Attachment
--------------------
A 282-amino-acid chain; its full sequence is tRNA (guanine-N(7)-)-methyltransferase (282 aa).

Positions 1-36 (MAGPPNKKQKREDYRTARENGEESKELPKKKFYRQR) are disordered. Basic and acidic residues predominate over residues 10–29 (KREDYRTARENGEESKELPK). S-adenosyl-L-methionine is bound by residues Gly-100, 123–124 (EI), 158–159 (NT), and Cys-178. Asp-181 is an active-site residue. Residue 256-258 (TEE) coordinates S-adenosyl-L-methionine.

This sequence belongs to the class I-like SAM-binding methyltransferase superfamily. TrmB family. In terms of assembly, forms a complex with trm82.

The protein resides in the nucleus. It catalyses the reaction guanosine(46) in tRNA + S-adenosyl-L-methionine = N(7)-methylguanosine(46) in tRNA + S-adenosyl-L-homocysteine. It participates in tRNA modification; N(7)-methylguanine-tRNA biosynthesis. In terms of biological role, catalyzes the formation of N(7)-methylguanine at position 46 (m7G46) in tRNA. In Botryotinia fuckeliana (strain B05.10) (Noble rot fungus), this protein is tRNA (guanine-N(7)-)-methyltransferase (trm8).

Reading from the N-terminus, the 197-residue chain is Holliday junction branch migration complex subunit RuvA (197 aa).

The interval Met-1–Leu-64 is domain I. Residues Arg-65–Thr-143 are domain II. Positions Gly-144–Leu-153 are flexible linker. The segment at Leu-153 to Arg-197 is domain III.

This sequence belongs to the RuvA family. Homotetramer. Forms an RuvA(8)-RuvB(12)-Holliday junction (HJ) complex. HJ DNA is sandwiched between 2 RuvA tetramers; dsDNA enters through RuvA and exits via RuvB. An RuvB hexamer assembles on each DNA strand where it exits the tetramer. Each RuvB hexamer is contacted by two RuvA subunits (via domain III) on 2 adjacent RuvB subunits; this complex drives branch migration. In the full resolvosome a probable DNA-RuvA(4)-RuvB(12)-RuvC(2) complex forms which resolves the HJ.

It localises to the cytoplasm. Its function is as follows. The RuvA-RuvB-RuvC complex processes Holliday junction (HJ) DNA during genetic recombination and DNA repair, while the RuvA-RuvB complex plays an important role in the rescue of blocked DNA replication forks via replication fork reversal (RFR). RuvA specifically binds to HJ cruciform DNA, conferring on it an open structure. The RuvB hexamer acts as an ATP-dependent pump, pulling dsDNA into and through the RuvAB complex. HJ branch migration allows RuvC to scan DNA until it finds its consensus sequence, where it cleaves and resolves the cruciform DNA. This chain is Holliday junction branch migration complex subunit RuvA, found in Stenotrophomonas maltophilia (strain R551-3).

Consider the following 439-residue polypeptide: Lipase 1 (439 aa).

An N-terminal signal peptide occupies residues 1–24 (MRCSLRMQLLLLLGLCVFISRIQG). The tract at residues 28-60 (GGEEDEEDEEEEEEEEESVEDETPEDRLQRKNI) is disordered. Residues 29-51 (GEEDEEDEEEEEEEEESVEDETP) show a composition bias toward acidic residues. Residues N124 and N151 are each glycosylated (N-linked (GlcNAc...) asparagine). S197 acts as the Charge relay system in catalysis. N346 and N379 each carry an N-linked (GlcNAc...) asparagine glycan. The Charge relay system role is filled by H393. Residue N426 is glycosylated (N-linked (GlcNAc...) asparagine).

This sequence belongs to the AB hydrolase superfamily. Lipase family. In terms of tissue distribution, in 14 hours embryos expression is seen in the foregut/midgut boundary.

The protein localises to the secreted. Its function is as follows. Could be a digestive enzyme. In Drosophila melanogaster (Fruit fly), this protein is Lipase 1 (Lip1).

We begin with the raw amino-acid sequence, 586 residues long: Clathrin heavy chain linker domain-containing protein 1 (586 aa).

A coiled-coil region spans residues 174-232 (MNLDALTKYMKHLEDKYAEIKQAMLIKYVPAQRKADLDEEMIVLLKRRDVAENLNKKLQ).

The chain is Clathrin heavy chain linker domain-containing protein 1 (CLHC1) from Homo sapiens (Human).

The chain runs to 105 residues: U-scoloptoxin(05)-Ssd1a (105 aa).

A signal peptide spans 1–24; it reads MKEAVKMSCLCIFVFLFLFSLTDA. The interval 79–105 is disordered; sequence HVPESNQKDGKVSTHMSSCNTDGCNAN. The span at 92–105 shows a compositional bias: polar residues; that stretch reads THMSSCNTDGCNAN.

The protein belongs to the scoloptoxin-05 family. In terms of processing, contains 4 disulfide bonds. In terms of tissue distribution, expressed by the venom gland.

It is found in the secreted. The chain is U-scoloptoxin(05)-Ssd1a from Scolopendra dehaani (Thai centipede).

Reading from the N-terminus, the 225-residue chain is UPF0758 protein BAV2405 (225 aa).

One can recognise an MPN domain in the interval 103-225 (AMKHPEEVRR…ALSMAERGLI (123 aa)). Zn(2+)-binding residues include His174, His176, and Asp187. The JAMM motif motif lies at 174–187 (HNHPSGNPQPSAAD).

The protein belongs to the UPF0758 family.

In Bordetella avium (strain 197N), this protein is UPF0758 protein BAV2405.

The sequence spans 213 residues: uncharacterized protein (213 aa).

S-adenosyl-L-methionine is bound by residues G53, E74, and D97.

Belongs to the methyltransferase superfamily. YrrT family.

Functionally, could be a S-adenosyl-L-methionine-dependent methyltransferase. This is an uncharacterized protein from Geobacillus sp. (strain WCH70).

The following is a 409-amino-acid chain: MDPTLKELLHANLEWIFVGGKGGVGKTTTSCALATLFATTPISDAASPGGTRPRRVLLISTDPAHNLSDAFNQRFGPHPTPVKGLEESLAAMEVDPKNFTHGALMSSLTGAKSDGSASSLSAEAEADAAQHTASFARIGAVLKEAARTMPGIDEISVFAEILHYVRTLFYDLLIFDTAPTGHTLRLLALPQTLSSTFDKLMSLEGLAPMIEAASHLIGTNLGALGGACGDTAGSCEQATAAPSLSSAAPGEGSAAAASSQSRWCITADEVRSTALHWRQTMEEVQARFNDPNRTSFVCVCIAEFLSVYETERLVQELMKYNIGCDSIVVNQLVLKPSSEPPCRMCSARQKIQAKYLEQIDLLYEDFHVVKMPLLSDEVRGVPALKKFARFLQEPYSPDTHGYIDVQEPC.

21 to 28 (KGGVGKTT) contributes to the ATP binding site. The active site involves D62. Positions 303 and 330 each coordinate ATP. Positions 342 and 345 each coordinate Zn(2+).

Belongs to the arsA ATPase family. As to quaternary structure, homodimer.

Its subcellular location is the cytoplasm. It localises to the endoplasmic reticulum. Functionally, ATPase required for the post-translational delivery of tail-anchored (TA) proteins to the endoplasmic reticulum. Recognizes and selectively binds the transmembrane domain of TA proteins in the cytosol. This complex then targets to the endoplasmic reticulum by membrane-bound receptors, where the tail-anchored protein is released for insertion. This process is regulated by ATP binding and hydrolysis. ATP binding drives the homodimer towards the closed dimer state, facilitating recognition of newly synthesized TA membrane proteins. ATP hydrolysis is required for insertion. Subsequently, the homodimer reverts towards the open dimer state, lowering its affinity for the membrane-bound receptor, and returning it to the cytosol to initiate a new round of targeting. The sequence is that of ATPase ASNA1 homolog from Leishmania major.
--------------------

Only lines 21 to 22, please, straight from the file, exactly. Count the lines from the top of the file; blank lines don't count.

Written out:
One can recognise an MPN domain in the interval 103-225 (AMKHPEEVRR…ALSMAERGLI (123 aa)). Zn(2+)-binding residues include His174, His176, and Asp187. The JAMM motif motif lies at 174–187 (HNHPSGNPQPSAAD).

The protein belongs to the UPF0758 family.